Recently the UN released that around 850,000 animal viruses would have a high potential of spreading to humans. One thing that has been left undiscussed is the underlying cause of this current pandemic, Covid 19. According to the Natural Resources Defense Council (NRDC), “Approximately one-quarter of human deaths worldwide are caused by infectious diseases. Of those, 60% are considered zoonotic — meaning they jump from other animals to people — and more than 70% originate with wildlife.2 In the past 40 years, the worst global pandemics have all been zoonotic in origin, including HIV, SARS, avian flu, swine flu, Ebola and Zika, and now COVID-19”.
The real issue is our relationship with biodiversity, our lack of effort. To prevent the future pandemics we need to focus on reducing our wildlife trade, close wildlife markets, and form a relationship with nature and wildlife. Already more than 5000 species are a part of the trade, with thousands of species predicted to enter as well in the coming years.
COVID-19 was a result of the wildlife trade system and consumption/commodification, and habitat destruction. This is nature’s way of telling us there is something terribly wrong with this system.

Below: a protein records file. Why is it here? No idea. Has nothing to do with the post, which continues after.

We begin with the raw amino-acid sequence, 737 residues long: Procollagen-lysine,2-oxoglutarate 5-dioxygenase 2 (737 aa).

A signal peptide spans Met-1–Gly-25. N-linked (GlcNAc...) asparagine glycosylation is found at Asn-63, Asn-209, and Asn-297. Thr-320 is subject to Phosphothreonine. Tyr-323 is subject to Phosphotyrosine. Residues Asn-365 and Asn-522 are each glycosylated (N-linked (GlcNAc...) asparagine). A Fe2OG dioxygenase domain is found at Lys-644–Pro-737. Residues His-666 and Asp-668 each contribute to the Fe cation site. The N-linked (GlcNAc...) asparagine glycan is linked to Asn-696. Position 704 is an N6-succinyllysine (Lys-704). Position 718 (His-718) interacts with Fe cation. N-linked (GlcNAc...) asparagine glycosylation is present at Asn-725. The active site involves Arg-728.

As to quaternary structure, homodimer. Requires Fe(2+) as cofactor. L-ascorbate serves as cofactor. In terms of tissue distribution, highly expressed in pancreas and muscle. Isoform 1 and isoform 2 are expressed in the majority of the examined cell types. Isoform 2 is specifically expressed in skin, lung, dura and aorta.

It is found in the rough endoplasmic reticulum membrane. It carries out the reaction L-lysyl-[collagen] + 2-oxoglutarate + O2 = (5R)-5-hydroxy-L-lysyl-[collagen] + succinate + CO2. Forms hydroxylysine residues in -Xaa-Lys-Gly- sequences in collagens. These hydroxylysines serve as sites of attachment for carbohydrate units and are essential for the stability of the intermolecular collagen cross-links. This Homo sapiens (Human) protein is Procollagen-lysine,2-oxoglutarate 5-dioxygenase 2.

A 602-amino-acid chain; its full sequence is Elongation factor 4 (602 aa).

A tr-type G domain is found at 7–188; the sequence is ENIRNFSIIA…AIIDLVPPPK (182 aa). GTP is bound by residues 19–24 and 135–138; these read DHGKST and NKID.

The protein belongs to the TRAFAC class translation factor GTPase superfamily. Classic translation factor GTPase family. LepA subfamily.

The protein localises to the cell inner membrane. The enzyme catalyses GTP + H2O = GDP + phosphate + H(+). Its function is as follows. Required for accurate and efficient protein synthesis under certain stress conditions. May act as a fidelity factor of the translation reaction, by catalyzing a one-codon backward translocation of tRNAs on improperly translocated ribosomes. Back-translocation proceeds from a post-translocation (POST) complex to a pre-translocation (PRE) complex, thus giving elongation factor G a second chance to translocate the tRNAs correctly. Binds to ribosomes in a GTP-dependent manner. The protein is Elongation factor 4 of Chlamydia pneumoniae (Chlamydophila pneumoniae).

One popular mammal in the trading ring is the bat which is known to carry over 60 zoonotic viruses. In an investigation by Newsweek, thousands of bats are killed and exported to the United States, in this process a variety of people are exposed to these carriers. The shipments of these bats are legal, however, how, why, or by whom the bats were killed is not required for legal export. This in turn increases the possibility of these viruses spreading and becoming pandemic worthy.
This is just one of many, over 200 million live animals are shipped into the US annually, of which, many are carriers. Along with the diversity of species entering the US, a series of pathogens are also entering the country.
We need to dive into the policies associated with legal wildlife trade. The Center for Disease Control (CDC) is known for closely inspecting bats, African rodents, and non-human primates. As a result, millions of animals are left unchecked for diseases that are worthy of becoming pandemics and killing millions.